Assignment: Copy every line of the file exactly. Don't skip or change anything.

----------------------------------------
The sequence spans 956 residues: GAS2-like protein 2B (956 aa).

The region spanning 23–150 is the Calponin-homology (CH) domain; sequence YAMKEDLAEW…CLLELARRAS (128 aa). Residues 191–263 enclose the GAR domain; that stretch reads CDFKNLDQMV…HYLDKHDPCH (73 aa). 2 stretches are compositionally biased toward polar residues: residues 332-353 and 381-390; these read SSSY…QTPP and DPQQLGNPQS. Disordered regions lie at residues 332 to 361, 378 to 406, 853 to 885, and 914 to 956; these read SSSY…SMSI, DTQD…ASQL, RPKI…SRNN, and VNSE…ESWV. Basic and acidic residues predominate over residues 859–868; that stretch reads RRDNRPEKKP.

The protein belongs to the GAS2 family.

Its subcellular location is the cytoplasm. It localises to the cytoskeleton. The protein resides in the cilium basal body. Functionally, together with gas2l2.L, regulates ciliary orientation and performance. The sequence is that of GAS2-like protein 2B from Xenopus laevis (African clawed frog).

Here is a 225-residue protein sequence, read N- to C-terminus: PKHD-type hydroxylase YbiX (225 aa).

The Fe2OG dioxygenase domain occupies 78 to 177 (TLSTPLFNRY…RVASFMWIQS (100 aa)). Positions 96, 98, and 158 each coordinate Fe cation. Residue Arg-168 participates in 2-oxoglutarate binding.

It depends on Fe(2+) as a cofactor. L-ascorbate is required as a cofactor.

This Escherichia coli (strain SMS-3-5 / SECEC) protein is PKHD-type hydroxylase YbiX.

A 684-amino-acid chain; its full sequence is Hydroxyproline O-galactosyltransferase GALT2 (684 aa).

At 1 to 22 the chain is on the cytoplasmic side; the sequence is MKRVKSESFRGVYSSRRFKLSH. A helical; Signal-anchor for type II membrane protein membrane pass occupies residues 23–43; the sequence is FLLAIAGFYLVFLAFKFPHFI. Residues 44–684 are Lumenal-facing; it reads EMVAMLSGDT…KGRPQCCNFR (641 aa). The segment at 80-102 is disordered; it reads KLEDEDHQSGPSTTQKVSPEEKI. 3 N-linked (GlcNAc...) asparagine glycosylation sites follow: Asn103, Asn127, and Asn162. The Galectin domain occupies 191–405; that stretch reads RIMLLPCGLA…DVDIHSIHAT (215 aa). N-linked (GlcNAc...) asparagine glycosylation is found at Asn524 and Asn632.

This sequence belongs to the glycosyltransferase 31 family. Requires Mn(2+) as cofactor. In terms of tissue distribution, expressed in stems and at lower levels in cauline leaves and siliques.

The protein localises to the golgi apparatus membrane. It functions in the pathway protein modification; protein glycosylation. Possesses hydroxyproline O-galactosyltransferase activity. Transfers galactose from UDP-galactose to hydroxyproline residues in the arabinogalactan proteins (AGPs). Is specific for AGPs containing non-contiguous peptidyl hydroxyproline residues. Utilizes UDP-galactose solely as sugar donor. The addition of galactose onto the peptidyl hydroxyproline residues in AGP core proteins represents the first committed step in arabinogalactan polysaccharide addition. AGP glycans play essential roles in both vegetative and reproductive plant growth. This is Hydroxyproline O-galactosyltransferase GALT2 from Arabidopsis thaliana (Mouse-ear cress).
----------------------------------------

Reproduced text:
The sequence spans 956 residues: GAS2-like protein 2B (956 aa).

The region spanning 23–150 is the Calponin-homology (CH) domain; sequence YAMKEDLAEW…CLLELARRAS (128 aa). Residues 191–263 enclose the GAR domain; that stretch reads CDFKNLDQMV…HYLDKHDPCH (73 aa). 2 stretches are compositionally biased toward polar residues: residues 332-353 and 381-390; these read SSSY…QTPP and DPQQLGNPQS. Disordered regions lie at residues 332 to 361, 378 to 406, 853 to 885, and 914 to 956; these read SSSY…SMSI, DTQD…ASQL, RPKI…SRNN, and VNSE…ESWV. Basic and acidic residues predominate over residues 859–868; that stretch reads RRDNRPEKKP.

The protein belongs to the GAS2 family.

Its subcellular location is the cytoplasm. It localises to the cytoskeleton. The protein resides in the cilium basal body. Functionally, together with gas2l2.L, regulates ciliary orientation and performance. The sequence is that of GAS2-like protein 2B from Xenopus laevis (African clawed frog).

Here is a 225-residue protein sequence, read N- to C-terminus: PKHD-type hydroxylase YbiX (225 aa).

The Fe2OG dioxygenase domain occupies 78 to 177 (TLSTPLFNRY…RVASFMWIQS (100 aa)). Positions 96, 98, and 158 each coordinate Fe cation. Residue Arg-168 participates in 2-oxoglutarate binding.

It depends on Fe(2+) as a cofactor. L-ascorbate is required as a cofactor.

This Escherichia coli (strain SMS-3-5 / SECEC) protein is PKHD-type hydroxylase YbiX.

A 684-amino-acid chain; its full sequence is Hydroxyproline O-galactosyltransferase GALT2 (684 aa).

At 1 to 22 the chain is on the cytoplasmic side; the sequence is MKRVKSESFRGVYSSRRFKLSH. A helical; Signal-anchor for type II membrane protein membrane pass occupies residues 23–43; the sequence is FLLAIAGFYLVFLAFKFPHFI. Residues 44–684 are Lumenal-facing; it reads EMVAMLSGDT…KGRPQCCNFR (641 aa). The segment at 80-102 is disordered; it reads KLEDEDHQSGPSTTQKVSPEEKI. 3 N-linked (GlcNAc...) asparagine glycosylation sites follow: Asn103, Asn127, and Asn162. The Galectin domain occupies 191–405; that stretch reads RIMLLPCGLA…DVDIHSIHAT (215 aa). N-linked (GlcNAc...) asparagine glycosylation is found at Asn524 and Asn632.

This sequence belongs to the glycosyltransferase 31 family. Requires Mn(2+) as cofactor. In terms of tissue distribution, expressed in stems and at lower levels in cauline leaves and siliques.

The protein localises to the golgi apparatus membrane. It functions in the pathway protein modification; protein glycosylation. Possesses hydroxyproline O-galactosyltransferase activity. Transfers galactose from UDP-galactose to hydroxyproline residues in the arabinogalactan proteins (AGPs). Is specific for AGPs containing non-contiguous peptidyl hydroxyproline residues. Utilizes UDP-galactose solely as sugar donor. The addition of galactose onto the peptidyl hydroxyproline residues in AGP core proteins represents the first committed step in arabinogalactan polysaccharide addition. AGP glycans play essential roles in both vegetative and reproductive plant growth. This is Hydroxyproline O-galactosyltransferase GALT2 from Arabidopsis thaliana (Mouse-ear cress).